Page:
OVERALL RATING: 6/10

Train to Busan

A father who works too much barely knows or spends time with his daughter. For her birthday all she wants is to go stay with her mother in Busan. The father reluctantly agrees to take her in order to make amends for his lack of presence in her life. Soon after the train leaves the station an infected person spreads a zombie virus throughout the train. The survivors must try to get to a safe station to escape from the zombies on board, as well as to avoid the rapid spread of the virus happening across the country.

Train to Busan is a very well done zombie film. The main thing I look for in a zombie film is not only that it is exciting and gory, but that it shows the truth about human nature. This film does an excellent job of showing that humans are the worst monsters during the zombie outbreak. There is a dynamic group of characters that demonstrate the many sides of human nature. Some sides are good, some are borderline evil. The characters are also very well developed. Especially when looking at the father and daughter, the audience is quickly captivated by their relationship and rooting for them to survive through these horrific events. It is also fascinating to watch their relationship develop, and how the father develops as a person, as they ford their way through the zombie outbreak.

Having a grasp of social issues can’t be the only successful aspect of a great zombie film. There has to be a lot of action as well. As if zombie films aren’t already intense and exciting, this film ramps up the sense of urgency by having the film set on a train. The claustrophobic feeling, coupled with the fear of zombies and infection, makes for an adrenaline filled two hours. The filmmakers decided to go with swift moving zombies, which works well for this film. Fast zombies in an enclosed space definitely makes for some cringe-worthy scenes.

There are so many standout performances in this film that it is hard to narrow down. Since the film focuses primarily on the story of the father and daughter, I will highlight their performances. Yoo Gong (The Age of Shadows) portrays the father, Seok Woo. Not only does Gong do an excellent job, but his character also has one of the more compelling story arcs. With the help of his daughter Seok Woo goes from being an absentee father, to a man who will go through anyone to protect his daughter, to a good person who realizes he must try to save everyone. It is a fascinating and realistic progression that Yoo Gong brings to life. Soo-An Kim (Mad Bad Sad) is phenomenal as the daughter, also named Soo-An. She is clearly the heart of this film and shows the good that can come out of stressful situations. She is meant to shine as the exact opposite of the evil parts of human nature, and Soo-An Kim shows us that in spades. She is another example of the many great child actors that have come out of the woodwork this year.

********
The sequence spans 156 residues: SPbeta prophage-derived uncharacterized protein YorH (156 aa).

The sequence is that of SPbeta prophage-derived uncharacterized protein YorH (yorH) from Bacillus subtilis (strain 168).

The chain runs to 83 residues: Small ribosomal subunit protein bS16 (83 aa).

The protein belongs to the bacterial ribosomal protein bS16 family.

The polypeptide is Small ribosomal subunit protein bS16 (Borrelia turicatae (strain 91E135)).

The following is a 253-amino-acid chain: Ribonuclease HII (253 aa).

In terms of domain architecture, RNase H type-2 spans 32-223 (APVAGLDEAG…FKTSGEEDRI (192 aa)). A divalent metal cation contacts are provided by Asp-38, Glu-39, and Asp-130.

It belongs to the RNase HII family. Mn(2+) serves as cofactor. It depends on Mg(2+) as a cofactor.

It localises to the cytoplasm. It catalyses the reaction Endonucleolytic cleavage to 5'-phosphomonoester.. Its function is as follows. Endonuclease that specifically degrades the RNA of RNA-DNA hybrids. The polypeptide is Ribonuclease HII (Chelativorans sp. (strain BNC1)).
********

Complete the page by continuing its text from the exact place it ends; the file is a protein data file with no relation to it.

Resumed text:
The look of the zombies in this film is really unsettling (in the best way). The zombies have black veining, their eyes are whited out, and they move in exceedingly creepy ways. The zombies do a lot of jerking movements and arch their backs in inhuman ways. These are also very fast and strong zombies. Once they catch sight of you, you better run. While most of the scenes on the train are of human actors with zombie makeup and contorted bodies, many of the wider shots outside the train utilize CGI. I understand why CGI was used for many of the scenes where hordes of zombies are falling all over each other and falling out of windows. That would take a lot of stunt work and insurance policies to achieve with real actors. It unfortunately also takes away from the realism that is felt throughout most of the film. The CGI made it nearly impossible not to draw a connection to the zombies from World War Z, although I can say that Train to Busan far surpasses that film.

Train to Busan is a thrilling and gory zombie flick with a lot of heart. I’m not afraid to admit that it even made me cry. There are honestly very few things I can say about the film that are negative, aside from the bit of CGI use. It is exciting, scary, intense, bloody, and it brings up the many sides of human nature. The more social/political aspects of the film even feel reminiscent of the older Romero zombie films. It will make you laugh, it will make you cry, it will make you gasp, and it will make you cringe. This is one of the better zombie films of the past decade.